Far from entertainment, TV was full of discussions about seeds, manure, and monsoons. News covered different plans of the government - 3 year plan, 5 year plan, or 10 year plan. We the people were not sure which plan to choose or whether we should choose any plan at all. The worst was that few of us understood these plans but most of us had some vague inklings through books and of course boring discussions on TV. Personally it wouldn't have made a fig of a difference. I am in no way saying that we should have been  given the option of choosing different plans, because heaven forbid that may have aroused the nation to some sort of action. Dulling of senses through Indian TV was something Doordarshan producers and directors would have intended but the Indian public has always  been street wise and would've understood the wily nature of its government with ease.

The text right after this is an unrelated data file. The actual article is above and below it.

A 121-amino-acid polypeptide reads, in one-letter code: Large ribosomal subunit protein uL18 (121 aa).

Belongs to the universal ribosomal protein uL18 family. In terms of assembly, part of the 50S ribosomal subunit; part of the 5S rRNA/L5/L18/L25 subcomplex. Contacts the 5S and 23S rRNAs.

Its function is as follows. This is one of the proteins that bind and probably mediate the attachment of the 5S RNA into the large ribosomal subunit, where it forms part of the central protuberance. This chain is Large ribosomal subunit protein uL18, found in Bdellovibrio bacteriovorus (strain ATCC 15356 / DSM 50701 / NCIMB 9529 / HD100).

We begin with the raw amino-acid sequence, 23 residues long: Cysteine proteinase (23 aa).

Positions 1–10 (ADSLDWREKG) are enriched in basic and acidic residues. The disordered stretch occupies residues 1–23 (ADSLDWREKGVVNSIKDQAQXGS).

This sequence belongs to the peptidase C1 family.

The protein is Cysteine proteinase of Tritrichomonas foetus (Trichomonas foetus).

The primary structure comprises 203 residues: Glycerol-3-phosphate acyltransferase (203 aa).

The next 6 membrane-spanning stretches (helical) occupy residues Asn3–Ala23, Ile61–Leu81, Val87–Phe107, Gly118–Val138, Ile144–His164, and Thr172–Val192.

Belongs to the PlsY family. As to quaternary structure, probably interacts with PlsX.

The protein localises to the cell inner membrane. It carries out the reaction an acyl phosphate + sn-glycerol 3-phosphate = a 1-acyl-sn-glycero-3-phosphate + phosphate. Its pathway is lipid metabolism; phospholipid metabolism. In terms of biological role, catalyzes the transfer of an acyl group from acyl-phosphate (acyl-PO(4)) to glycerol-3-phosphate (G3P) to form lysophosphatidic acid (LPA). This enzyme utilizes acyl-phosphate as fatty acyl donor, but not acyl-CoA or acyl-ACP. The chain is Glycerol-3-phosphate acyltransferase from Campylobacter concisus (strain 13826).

I remember going with my mum to watch the Sunday movie on TV at her friend's house. A big chunk of  time was spent in fiddling around with the TV control buttons, the rest in pounding the TV to stop its characters from escaping from the top or bottom of the screen. A bit of the movie was enjoyed if the neighbor's crazy son didn't insist on standing in front of the screen with a pencil stuck up his nose. We were indeed lucky if he kept his clothes on for those couple of hours. Somehow we got a break from this choppy viewing when a neighbor acquired a brand new TV and an acute sense of business acumen which demanded a quarter from all the children who wanted to watch the Sunday movie. Sometime during this time, the much awaited color TV also began to rear its ugly head, and the quiet black and white rendition of the weekly Sunday night movie became too much to handle for the Indian public. Color TV meant putting up a screen that had a random distribution of bright colors - on top of the black and white TV screen. Contrary to making things nice and colorful, the event became quite gross and out of control. Firstly all people on TV including actors and actresses of the Sunday night movie fame turned into multi colored specimens with green faces, yellow necks and chests, blue hips and feet, and red in parts wherever the other colors failed. The TV host also wanted to experiment with colors every now and then mainly for special effects but I suspect it was just for evil purposes of control. Incidentally the viewing fee was also raised to two quarters. So generally one or two kids' evening used to be ruined because they had to stand holding the colored screen when it didn't fit perfectly onto the TV screen.